This is one of the simplest but most powerful tools to keep on track. I am a huge timer girl! Setting aside a predetermined amount of time to work can help anyone stay on task during that time period. You can use it for anything around the house, like when you want to clean out closets or organize files. Your student should use one when working on homework or a term paper. If someone only has an hour to do what normally takes two, they are more likely to get in gear and stay there. (The TimeTimer is our favorite, as it actually shows time “moving,” providing a visual cue to help manage time.)

How low can you go?

Get started with something easy. One math problem, one bill to pay, one phone call to make. You get the idea. Merely starting reduces anxiety and gives us a small sense of accomplishment and confidence to keep on going.

Become the master of your computer domain.

Can’t resist the call of social media or Internet surfing when it’s time to get down to business? Does your child suffer from FOMO (the fear of missing out)? Try one of the computer programs such as Cold Turkey for Windows or Self-Control for Mac. Each can help block distracting websites for any set amount of time. Limiting computer time will not only help you or your student remain focused but it also provides something to look forward to when the work is done.

Set it to music!

Music is rhythm and rhythm is structure. And we all know that we need structure (especially students) to get things done. Music can help anyone plan, anticipate and initiate, as well as sooth and regulate the brain. Create a 30 minute playlist of music you love. The key is to play the same playlist every time you sit down to work. This works wonders for students, as well.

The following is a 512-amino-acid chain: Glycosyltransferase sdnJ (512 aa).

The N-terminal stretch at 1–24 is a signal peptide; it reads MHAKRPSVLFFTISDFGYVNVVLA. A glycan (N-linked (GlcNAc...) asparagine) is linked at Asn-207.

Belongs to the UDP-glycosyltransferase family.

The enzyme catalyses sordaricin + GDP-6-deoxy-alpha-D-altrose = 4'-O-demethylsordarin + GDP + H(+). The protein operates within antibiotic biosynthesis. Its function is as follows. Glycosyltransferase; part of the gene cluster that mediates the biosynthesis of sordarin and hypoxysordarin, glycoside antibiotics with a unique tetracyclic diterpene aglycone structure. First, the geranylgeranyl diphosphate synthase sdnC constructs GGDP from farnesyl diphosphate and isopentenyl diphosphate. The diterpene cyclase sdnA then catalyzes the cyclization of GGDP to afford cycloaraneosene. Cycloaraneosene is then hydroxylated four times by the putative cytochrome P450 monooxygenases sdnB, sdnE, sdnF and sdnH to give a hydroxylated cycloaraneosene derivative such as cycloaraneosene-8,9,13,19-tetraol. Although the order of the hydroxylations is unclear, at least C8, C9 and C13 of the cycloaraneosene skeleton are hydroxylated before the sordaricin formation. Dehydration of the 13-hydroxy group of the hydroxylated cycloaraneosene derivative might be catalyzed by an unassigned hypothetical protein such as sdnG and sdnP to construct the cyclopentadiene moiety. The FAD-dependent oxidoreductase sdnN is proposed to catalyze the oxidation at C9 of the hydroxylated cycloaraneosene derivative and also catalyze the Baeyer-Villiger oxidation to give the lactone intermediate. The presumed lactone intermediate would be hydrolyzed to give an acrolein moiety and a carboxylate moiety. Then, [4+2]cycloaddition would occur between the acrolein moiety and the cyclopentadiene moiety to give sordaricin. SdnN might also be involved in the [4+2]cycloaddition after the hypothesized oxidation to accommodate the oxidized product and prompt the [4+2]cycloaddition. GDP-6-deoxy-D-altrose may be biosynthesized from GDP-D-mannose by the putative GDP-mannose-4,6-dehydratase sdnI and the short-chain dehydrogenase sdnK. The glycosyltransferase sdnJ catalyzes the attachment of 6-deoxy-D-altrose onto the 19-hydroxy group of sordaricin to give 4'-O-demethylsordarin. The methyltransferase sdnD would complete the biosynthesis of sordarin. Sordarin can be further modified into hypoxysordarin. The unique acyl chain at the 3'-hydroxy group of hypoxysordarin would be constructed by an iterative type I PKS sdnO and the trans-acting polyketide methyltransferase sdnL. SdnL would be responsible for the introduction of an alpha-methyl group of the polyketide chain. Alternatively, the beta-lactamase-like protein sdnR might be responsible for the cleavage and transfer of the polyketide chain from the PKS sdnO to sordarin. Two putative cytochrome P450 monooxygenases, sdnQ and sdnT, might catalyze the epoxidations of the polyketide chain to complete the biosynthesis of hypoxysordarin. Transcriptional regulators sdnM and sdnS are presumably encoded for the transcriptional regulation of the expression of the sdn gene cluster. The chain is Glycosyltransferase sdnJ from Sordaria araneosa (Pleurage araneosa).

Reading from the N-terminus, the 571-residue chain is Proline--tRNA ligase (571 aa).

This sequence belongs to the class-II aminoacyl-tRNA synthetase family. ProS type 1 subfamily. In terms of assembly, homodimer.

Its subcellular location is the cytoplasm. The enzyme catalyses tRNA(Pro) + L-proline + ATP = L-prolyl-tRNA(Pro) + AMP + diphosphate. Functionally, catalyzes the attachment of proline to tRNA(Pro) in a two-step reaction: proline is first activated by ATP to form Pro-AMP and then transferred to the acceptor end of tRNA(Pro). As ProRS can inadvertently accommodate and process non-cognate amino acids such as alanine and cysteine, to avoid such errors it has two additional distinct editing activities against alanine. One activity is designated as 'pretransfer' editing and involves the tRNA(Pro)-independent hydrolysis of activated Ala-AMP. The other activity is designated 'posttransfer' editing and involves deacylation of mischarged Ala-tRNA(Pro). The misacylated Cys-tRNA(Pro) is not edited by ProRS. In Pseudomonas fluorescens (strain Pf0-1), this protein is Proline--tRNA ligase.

Create your “happy place.”  

I believe everyone needs to create positive energy around their tasks to get motivated and, to that point, their environment is key. Paint your office walls orange, pour your favorite cup of tea, purchase new pens. Create an environment that will provide you with enthusiasm to motivate you — kind of like a natural caffeine boost. Let your student do the same.

Reward yourself.

Frozen yogurt. People Magazine. Piperlime. Ok, that’s my list. But whatever yours or your student’s is, build in the rewards. When a goal is completed, its time to celebrate. You’ve earned it.

Forgive yourself.  

Yes, you heard me. We get super angry with ourselves when we procrastinate over and over again. Research shows that all that negativity is making the problem worse! So instead of beating yourself up, forgive yourself. You’ll be better for it — and so will your kids.

Thank, Leslie!

lesliejosel #3-0265

Leslie Josel is the Principal of Order Out of Chaos, an organizing consulting firm specializing in student organizing and chronic disorganization. She has her ADHD Coaching certification for students from JST coach training and is a long time member of NAPO and ICD. Leslie is known as a respected resource on ADHD and Executive Functioning in students and has been featured in national broadcast and print media on these subjects. She also speaks nationally to parent and educator groups on a variety of issues and topics facing students today. Leslie is the creator of the award winning Academic Planner: A Tool for Time Management (a student planner that helps teach middle and high schoolers time management). Connect with Leslie at www.orderoochaos.com.